- Security TWENTY
- Women in Security
The coronavirus does mean that unrelated news, good and bad, can get rather forgotten or lost. Just as the film Zoolander was released without trace in the wake of 9-11, so the London-based risk advisory firm Sibylline was a recent winner of the Queen’s Award for Enterprise 2020. The firm was founded in 2010 by Justin Crump. We spoke to him yesterday via Zoom.
As the double-edged proverb says, we live in ‘interesting times’, and as Justin remarked of the virus, ‘it’s been dominating my life for the last 60 days’. It struck Professional Security that – just as security management can be dangerous, exciting, and intellectually demanding and stimulating – Justin has found responding to and tracking the virus-lockdown interesting, and he agreed. Yet he made the important qualification that he and his analysts – Sibylline has bases in London, New York and Singapore – are not doing the work just because it’s interesting, but for a purpose; because the work has merit; ‘we are literally trying to make a better place by allowing companies to operate safely’.
Sibylline, like other risk analysis consultancies (and Justin once worked for one, Stirling Assynt), is there to offer advice so that customers, corporates and others, not only survive in their markets, but find opportunity. It’s striking that Sibylline has made its predictive analysis and reporting around Covid-19 free. So it’s not giving away any secrets to say that – bearing in mind that the updates are sent out daily – that Sibylline predicts roughly 50-50 that we’ll see either ‘containment’ of the virus by the end of July; or, ‘worst case’, no containment by the end of 2020. By that reckoning, the economic let alone other effects of the virus will be felt for many years.
A striking theme of Justin’s conversation is that – leaving aside the likely changes in doing business, such as restrictions on travel – the virus is only accelerating global trends that Sibylline has been tracking for years, such as the tension between the United States and China; and the break-down of global institutions.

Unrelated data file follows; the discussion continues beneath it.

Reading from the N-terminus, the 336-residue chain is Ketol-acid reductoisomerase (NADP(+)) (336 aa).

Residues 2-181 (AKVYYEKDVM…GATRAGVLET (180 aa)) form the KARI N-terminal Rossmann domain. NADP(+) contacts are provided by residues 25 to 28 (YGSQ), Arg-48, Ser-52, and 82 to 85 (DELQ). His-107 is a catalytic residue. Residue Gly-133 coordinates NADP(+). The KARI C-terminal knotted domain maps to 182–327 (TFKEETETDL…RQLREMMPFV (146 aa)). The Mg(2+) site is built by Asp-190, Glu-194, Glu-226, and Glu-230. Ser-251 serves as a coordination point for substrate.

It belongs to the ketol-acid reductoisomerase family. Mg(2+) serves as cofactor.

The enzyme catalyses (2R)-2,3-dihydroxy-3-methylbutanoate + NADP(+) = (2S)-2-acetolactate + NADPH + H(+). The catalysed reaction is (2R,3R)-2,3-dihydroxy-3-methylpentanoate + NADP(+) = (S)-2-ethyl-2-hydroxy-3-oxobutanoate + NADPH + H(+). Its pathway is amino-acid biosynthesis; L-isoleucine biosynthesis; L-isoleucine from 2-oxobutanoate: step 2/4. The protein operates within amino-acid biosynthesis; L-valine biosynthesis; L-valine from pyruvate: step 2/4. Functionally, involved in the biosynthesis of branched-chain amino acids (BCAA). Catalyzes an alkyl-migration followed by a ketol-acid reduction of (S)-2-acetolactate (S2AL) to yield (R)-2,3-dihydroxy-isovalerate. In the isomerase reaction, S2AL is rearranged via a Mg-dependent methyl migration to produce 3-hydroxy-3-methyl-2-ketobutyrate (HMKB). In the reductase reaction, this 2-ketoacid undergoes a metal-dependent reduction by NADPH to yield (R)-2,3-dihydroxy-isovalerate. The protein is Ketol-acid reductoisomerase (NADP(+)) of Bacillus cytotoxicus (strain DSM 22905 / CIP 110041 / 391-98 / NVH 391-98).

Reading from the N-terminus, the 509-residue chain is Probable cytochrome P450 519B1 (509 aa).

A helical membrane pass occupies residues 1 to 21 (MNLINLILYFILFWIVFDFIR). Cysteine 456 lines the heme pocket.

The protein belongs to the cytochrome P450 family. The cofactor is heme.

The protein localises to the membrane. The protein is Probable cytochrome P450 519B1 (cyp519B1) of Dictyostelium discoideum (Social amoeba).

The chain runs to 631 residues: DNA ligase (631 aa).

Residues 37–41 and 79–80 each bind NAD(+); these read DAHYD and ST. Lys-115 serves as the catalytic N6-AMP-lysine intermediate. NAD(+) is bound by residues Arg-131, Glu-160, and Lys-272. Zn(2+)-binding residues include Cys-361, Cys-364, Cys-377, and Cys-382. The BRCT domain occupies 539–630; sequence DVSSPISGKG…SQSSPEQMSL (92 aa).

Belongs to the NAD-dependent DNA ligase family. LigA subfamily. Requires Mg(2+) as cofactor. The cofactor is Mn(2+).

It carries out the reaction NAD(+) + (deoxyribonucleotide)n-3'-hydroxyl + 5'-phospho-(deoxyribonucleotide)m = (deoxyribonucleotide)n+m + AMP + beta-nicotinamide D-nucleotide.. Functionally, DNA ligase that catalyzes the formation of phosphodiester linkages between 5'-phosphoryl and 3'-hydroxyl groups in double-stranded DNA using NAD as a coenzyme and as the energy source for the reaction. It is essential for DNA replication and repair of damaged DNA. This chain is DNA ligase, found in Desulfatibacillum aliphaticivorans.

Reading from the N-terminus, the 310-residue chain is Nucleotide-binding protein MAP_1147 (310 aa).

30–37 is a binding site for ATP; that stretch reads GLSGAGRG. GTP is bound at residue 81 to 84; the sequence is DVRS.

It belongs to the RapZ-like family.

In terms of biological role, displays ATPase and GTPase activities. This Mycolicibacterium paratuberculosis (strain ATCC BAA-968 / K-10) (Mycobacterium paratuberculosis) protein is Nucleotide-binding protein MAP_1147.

And nationalism and terrorism and crime are not going away. Nor is the Extinction Rebellion protest movement. Despite any relief that we may feel after release from lockdown, there may be years of economic downturn, besides what social effects the virus may unleash, worldwide. Any economic forecast you see at the moment, Justin points out, is ‘probably very optimistic’, as, he recalls, such forecasts were at the 2008 financial crisis. Justin isn’t, then, one of those believers in a miraculous ‘bouncing back’. Rather, he and his firm follow trends, and offer advice, so that clients can plan and make decisions.
To give one example; business travel. Even if a corporate executive wants to travel, is it wise, not knowing what might be at the other end? That has profound implications for how multi-nationals do business. Justin’s historical comparison is with the 1800s firm Jardine Matheson, which (in the days when the fastest and only at all practical mode of inter-continental transport and of communication by letter was by sailing ship) did its trading by having agents in each port.
While Justin has a UK military background, having served in the Balkans, Iraq and Afghanistan, and is still a serving British Army Reserve officer, Professional Security found it endearing – or it could be that Professional Security is of a certain age – that Justin also quotes the fictional historical character Blackadder, the unheroic World War One officer of the fourth and final BBC TV series. He quotes Blackadder’s line – from the episode Captain Cook – at staff HQ, after Blackadder has made a painting of what’s on the other side of his trench, exaggerating the German army: “there may have been a few more armament factories and not quite as many elephants …” Justin’s point; while analysts have to consider even what may appear unlikely or unthinkable – who would have believed on September 10, 2001 that hijacked jets would crash into skyscrapers? – analysis has to stop short of the incredible.
Not that – to leave Justin – there’s not enough happening in the world lately.
Full interview in the June 2020 print issue of the Professional Security magazine.
About Justin Crump
Members of the Association of Security Consultants (ASC) will have heard Justin give a morning talk at their ever-high-powered annual conference Consec, in London in October. Justin’s on the board of the US-based Association of International Risk Intelligence Professionals, AIRIP; and the author of a 2015 book, “Corporate Security Intelligence and Strategic Decision-Making”, published by CRC Press.